Posted in Fashionably Late Reviews :)

‘The Extra’ by Kathryn Lasky is a careful history lesson

I’m always a little wary of any literature, especially fiction, that takes on any element of the Holocaust. I think it’s incredibly important for young people to learn and to appreciate what a horror it was, but it needs to be done in the right way.

I recently saw on twitter some raging surrounding certain adult titles that had been/would be released that romanticsed and glorified certain aspects of the Holocaust, and even though I have not read these books, I can say with certainty that that is NOT the way to do it. At all.

However, I think YA does history well. Generally speaking it’s well researched, empathetic, careful and intelligent.

I think The Extra is no different.

It’s a strand that I’ve never seen explored before. Fifteen year old Lilo is rounded up by Hitler’s forces and imprisoned for being part of the ‘Gypsy plague’. If you could call it a stroke of luck, she finds herself being chosen to become an extra in a film being made by one of Hitler’s favourite silcer screen ladies. This woman, Leni Riefenstahl, is TERRIFYING. And was also very real.

What I liked about Lilo was how real her survival instincts were. She wavered from ballsy and brave to shaking and scared. And isn’t that how anyone might act? Equal parts fearsome and fear?

It’s a very cinematic story, no pun intended and as I said, it was really interesting to learn about this small slice of history that I did not know even existed. Roma and Sinti people being used as film extras to look Spanish, or exotic, or simply ‘other’. It was free labour, and those chosen were treated far better than most who found themselves a prisoner. The food was better, they were clothed, kept cleaner and warmer.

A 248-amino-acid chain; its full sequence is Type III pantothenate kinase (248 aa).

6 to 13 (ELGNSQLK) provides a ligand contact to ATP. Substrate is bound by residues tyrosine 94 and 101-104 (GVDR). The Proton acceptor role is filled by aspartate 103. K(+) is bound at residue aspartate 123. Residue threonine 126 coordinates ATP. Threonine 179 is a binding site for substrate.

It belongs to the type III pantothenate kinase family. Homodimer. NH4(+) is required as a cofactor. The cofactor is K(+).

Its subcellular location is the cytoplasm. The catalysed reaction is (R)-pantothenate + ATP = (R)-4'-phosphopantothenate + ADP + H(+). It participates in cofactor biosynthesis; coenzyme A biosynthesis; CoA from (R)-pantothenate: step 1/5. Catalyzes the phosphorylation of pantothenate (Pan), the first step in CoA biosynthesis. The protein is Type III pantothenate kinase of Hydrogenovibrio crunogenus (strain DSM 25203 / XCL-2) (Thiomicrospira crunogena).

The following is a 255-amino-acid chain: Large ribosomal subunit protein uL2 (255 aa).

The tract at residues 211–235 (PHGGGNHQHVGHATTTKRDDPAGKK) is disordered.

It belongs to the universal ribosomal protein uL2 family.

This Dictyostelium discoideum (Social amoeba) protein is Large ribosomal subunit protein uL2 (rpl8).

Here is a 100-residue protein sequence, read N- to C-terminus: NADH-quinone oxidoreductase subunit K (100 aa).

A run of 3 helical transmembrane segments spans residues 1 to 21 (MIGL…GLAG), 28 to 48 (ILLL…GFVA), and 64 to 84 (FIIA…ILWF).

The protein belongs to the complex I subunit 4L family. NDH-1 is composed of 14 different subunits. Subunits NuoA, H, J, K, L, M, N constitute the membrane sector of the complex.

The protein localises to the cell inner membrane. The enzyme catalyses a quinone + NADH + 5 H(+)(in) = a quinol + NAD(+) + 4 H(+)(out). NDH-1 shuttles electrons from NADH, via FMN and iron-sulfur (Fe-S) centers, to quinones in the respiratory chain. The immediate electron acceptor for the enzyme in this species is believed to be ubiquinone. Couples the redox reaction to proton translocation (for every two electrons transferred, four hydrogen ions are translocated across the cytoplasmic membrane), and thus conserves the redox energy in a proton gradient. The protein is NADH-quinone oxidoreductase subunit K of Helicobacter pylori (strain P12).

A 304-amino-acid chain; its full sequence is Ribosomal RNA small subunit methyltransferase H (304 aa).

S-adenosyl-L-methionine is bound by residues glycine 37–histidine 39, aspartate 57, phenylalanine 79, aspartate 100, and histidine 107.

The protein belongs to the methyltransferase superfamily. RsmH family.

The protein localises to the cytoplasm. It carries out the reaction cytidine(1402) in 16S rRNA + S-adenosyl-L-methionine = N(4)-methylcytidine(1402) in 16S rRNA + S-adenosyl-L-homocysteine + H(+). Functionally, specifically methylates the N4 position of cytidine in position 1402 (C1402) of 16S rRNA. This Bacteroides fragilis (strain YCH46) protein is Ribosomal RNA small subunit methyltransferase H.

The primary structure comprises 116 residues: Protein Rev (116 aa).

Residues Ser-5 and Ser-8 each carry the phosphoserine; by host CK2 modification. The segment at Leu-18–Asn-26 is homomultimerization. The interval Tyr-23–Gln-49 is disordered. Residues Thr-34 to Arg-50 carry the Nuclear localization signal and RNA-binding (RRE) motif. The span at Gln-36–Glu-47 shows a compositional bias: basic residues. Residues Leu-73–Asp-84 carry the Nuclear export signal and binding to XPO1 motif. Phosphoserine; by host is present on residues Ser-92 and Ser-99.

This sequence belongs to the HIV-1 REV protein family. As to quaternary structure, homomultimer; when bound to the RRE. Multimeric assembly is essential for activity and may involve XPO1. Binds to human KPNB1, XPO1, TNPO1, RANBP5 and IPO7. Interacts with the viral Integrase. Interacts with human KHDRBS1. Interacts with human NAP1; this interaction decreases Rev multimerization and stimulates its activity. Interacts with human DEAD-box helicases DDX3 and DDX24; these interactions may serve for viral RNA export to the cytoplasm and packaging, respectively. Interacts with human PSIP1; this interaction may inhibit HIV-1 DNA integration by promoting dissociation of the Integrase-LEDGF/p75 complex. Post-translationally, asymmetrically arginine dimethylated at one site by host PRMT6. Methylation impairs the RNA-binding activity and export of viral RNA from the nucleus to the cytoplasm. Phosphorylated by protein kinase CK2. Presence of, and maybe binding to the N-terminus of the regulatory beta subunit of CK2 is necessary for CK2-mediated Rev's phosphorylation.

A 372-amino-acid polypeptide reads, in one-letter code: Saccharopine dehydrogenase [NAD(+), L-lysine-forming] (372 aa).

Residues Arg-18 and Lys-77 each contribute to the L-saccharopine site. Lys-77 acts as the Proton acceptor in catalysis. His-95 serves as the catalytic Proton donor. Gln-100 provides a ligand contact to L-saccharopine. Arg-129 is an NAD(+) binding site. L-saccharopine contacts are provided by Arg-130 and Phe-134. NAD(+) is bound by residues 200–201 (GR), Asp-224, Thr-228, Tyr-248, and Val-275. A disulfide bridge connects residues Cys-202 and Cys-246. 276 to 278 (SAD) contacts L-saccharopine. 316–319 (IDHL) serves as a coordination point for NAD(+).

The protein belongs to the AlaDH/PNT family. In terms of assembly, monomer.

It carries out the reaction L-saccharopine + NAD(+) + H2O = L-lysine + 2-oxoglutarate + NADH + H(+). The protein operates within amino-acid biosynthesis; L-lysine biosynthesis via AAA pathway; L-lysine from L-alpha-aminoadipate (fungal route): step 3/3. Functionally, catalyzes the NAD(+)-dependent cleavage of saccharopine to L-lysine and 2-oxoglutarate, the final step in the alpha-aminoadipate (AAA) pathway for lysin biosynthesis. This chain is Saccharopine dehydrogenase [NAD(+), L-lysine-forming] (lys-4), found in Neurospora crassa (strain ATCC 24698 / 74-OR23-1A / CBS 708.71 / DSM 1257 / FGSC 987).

The horrors of Buchenwald not withstanding, they had a slightly better lot. It did not make it any less dangerous; and even escape was treacherous in itself.

The Extra is both heart breaking and uplifting. I say this because I think it does offer both strength and hope even in the darkest moments. The end is not what you might call ‘happy’ but it is certainly determined, and it’s fascinating to think on how far Lilo has come; her journey is exhausting. It’s atrocious. But her character does not break in the face of so much loss and vile treatment.

This is not an easy read. The writing is great and allows you to simply sink into the story, but it’s a real thinker of a book. It took me right back through everything that I learned in school as well as have seen on television and in person. The concentration camp, Auschwitz, is held up like the ultimate nightmare in this story, and having visited what remains of both camps, I can wholeheartedly agree with this use. Auschwitz is horrible. Even now.

A really solid read. I feel that because of the angle chosen to tell this story from, it makes it light enough and yet uncomfortable enough… if that makes sense? It’s not too full on, but it doesn’t miss out any of the horror or terror.

(Borrowed from my local library. Thoughts and opinions borrowed from no one)



YA writer. Epic reader. Professional procrastinator.

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